Ready to use healthy oil sprays found at the grocery store can help control the amount of oil you use. Choose healthy, vegetable or olive oil to drizzle over foods so you can fry foods with oil instead of frying or brushing.

Step 4: Eat your vegetables and fruits! Eat lots of colors: green, red, orange, yellow vegetables and fruits contain essential nutrients and fiber for good health. These foods are rich in vitamins C, A, potassium, antioxidants, and phytochemicals; and are naturally low in fat and sodium.

Fill at least half of your plate with vegetables, and reach for fresh fruit for dessert or snacks.

Step 5: Reduce sugar. I always had a sweet tooth, but to improve my health and manage my weight I cut back on sweets. Most of us eat a lot more sugar than we realize. It is found in juices, jellies, jams, cookies, candy, cakes, pies, regular soda pop, cereals, snack bars, cookies and many other foods.

Start with obvious sources of sugar and switch to naturally sweet foods like fruit (fresh, canned without syrup, frozen without sugar, or dried – focus here because these are sources of calories). And don’t think that substituting raw sugar, honey or agave syrup is better – it’s still simple sugar.

Read labels: look for the number of grams of sugar per serving and choose alternatives with less sugar. Another caveat: some studies show that even artificially sweetened foods and drinks may still create sweet cravings.

Step 6: Cut out the sodium and add potassium. About 1 in 3 American adults has high blood pressure, which is a major risk factor for heart disease, stroke, heart failure and kidney disease. A diet high in sodium and low in potassium is associated with high blood pressure. There is a lot of sodium in our food. Years ago it was used to preserve foods, but today we have a taste for it and think low-sodium foods are bland. To add some zip to your meals, combine high-sodium salt and spice mixes with naturally spicy ingredients like hot peppers or jalapeno peppers (also high in vitamins and antioxidants), and your favorite free-range spices. change the salt.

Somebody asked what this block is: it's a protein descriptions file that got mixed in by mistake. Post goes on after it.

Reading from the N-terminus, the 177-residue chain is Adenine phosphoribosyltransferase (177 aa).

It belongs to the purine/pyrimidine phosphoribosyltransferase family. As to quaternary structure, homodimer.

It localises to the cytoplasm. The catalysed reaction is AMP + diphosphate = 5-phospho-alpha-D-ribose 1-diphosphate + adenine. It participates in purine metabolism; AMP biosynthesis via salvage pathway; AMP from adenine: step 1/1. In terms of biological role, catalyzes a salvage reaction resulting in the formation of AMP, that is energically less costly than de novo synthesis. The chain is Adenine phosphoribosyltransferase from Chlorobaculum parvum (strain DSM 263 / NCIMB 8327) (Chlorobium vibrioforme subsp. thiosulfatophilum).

Remember to read labels and avoid foods and drinks high in sodium.

Adding potassium to your diet can also help lower blood pressure. Bananas, oranges, potatoes with the skin, and low sodium V-8 juice are some of my favorite sources of high potassium (low sodium).

Step 7: Transplanting whole seeds. Focus on whole grains for filling foods that can lower blood cholesterol and improve regulation. Grains are much tastier than refined white bread, cereal, pasta and rice.

Some of my favorite grains include millet, kamut, and quinoa. I cook my grains in a rice cooker, instant pot, or crock pot so I don’t have to supervise the cooking which usually takes 45-50 minutes on the stove. Many grains can be used to make a simple and tasty salad or can be eaten as a hot breakfast with fruit and nuts.

For a quick and tasty whole grain, I love old fashioned oats that are cooked in the microwave for 2 minutes on high and it’s ready to eat. Top it with some dried cranberries and walnuts to add sweetness and texture. It’s quick and easy, cheap, tasty, filling – and healthy too!

Step 8: Reduce stress by taking time for yourself. With a busy schedule, you need to set aside time each day to relax, rejuvenate and re-energize! Walking is my time to take a break, get away from everyday stresses and enjoy the fresh air, music, or time talking with friends and family. Choose something every day that allows you to take time for yourself: yoga, meditation, a hot bath, or anything that helps you recharge. Allow yourself at least 10-15 minutes a day – Yes, you can!

Step 9: Incorporate some stretching and strength training. Strength training is essential for maintaining muscle mass, strength and balance as we age. Stretching helps us avoid injury and reduce pain. Strengthening your core will protect you from back pain and injuries, improve your posture and help you look slimmer – and who doesn’t want that?

Step 10: Make sure you can do it. It takes time to develop new healthy habits. Try something that you believe you can be successful with, and go from there. The most important thing is to believe that you can make changes that will become lifelong commitments to your health.

Best wishes for a heart-healthy future!